Virtue SS17 Collection | Exhibiting and curating communication design | Master of Communication Design | RMIT | 2017
Inspired by the ‘We should all be feminists’ T-shirt shown in Maria Grazia Chiuri’s S/S17 collection for Dior—the debut collection of the first female Creative Director in the fashion house’s seventy year history—Virtue seeks to interrogate the commodification of protest by proposing a fictitious high-end fashion label and collection appropriating the imagery and language of political and social activism.
In the speculative Spring/Summer 2017 Activist Collection, the label presents a decidedly avant-garde vision of the contemporary protester, elevating utilitarian staples to bold provocations and asking: can a t-shirt start a revolution? Can fashion bring about social change?
Part pop-up store, part luxury fashion collection preview, Virtue – Communication design, commerce and consumption: selling protest to the people is presented by RMIT Master of Communication Design students.
Video by Vân Trang Trần.
The complete Virture SS17 collection can be found here
The handmade banners, signs, posters and placards used by protest groups are an example of egalitarian, participatory design. They are often constructed with cheap or found materials, and simply and honestly express the individual’s voice. The Placard Pack is a sardonic take on over-designed and over-priced stationary, with the shape of the placards inspired by auction paddles. In prioritising aesthetics over customisation and integrity, it moderates and commodifies the voice of the protestor. The branding overshadows the content, and is marketed to create a sense of insecurity and ineptitude in any consumer considering making something at home.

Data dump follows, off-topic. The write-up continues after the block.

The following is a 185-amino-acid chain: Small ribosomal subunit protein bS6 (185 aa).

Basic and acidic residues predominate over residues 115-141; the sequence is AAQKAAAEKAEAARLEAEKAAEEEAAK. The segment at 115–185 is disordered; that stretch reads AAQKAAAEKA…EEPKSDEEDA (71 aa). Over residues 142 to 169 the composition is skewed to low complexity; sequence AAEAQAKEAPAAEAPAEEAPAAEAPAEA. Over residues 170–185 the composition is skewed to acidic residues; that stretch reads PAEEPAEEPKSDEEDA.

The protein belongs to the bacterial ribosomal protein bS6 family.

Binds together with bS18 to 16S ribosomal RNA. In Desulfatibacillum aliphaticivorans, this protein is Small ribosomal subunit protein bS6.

The clenched first is an enduring symbol of rebellion and solidarity and has been used my many protest groups throughout modern history. Early depictions, such as those used in the Soviet Revolution, include a tool or other symbolic object held in the fist, but by the 1960’s the fist had acquired enough cultural clout to be used in isolation. By accessorising the fist with obnoxious jewellery, the initial intention was to comment on the commodification of protest and reduce the fist to the role of hand model. However, the end result feels more sinister, evoking an outraged elite furiously denying their white privilege while simultaneously protesting against any challenge to their authority.